Beto O'Rourke's latest video ad targets Gov. Greg Abbott over his support for Texas' "trigger law," which bans abortions even for victims of rape and incest.
Get ready for an onslaught of attack ads as Texas hits the two-month mark before its much-watched gubernatorial race.
After launching a pair of positive, get-to-know-the-candidate ads last month, Republican Gov. Greg Abbott on Monday began airing his first TV attack ad of the general election season.
In the 30-second spot, Abbott accuses his Democratic challenger Beto O'Rourke of wanting to "defund and dismantle the police," according to a Texas Tribune report. He reportedly delivers the message in front of police cars with red-and-blue lights flashing in the background.
Abbott's claim appears to seize on a 2020 podcast appearance in which O'Rourke, then running for the Democratic presidential nomination, said he was in favor of shifting money from "line items that have overmilitarized our police" and spending it on community services that prevent crime.
In multiple press statements, the former El Paso congressman's campaign insisted he doesn't want to slash police budgets.
For his part, O’Rourke aired his first TV ads of the general election. Those spots, which skewered the Abbott-backed "trigger law" that bans nearly all abortions in the state, only ran during two preseason NFL games.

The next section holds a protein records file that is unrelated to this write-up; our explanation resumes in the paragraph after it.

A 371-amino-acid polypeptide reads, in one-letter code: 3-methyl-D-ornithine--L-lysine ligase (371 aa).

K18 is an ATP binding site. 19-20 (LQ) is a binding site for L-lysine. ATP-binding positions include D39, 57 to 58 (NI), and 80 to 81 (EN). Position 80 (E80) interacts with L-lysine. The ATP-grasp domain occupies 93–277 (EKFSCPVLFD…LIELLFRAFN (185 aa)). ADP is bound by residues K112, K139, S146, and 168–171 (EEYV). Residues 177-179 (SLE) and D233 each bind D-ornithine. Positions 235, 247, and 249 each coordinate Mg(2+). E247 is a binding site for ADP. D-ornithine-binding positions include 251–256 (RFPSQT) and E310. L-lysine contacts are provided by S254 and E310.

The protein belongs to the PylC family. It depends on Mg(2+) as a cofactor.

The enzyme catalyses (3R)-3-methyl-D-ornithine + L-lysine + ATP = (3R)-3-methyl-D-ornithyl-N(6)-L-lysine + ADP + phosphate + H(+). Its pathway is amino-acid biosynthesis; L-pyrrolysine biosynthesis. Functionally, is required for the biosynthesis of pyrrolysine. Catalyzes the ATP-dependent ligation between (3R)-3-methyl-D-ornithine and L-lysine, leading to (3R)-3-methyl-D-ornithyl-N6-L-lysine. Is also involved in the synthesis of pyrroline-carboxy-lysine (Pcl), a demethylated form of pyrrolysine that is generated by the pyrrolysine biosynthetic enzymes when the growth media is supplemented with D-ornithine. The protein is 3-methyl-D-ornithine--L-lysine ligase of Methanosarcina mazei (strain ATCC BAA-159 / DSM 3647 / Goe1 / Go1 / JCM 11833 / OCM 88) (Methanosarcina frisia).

On Tuesday, O'Rourke launched an online ad, again targeting Abbott's support of the state's abortion ban, which doesn't make exceptions for cases of rape or incest. The 30-second spot weds together two controversial statements by Abbott in which he addressed questions about the lack of an exception for rape victims. Both responses drew widespread media scrutiny.
In the first statement, Abbott responded to an inquiry about why rape or incest victims should be forced to carry a pregnancy to term, he responded by declaring that Texas would "eliminate all rapists from the streets."
The second clip comes from an interview with Abbott from earlier this month in which a reporter asked what he would say to a woman who is the victim of rape or incest and cannot obtain an abortion in Texas. "They can get the Plan B pill," Abbott replied.
Plan B emergency contraception can prevent pregnancies if taken within a few days of sexual intercourse, but it's not alway effective. Critics have also pointed out that it can be too costly for poor and uninsured women.
As of last week, O'Rourke had slated $10 million for TV advertising, according to a Texas Tribune report. Meanwhile, Abbott revealed plans this summer to pump at least $8.8 million into TV ads for the fall, plus an additional $2.75 million in spending for Latino media.
In other words, get ready for more negative ads to flood the airwaves.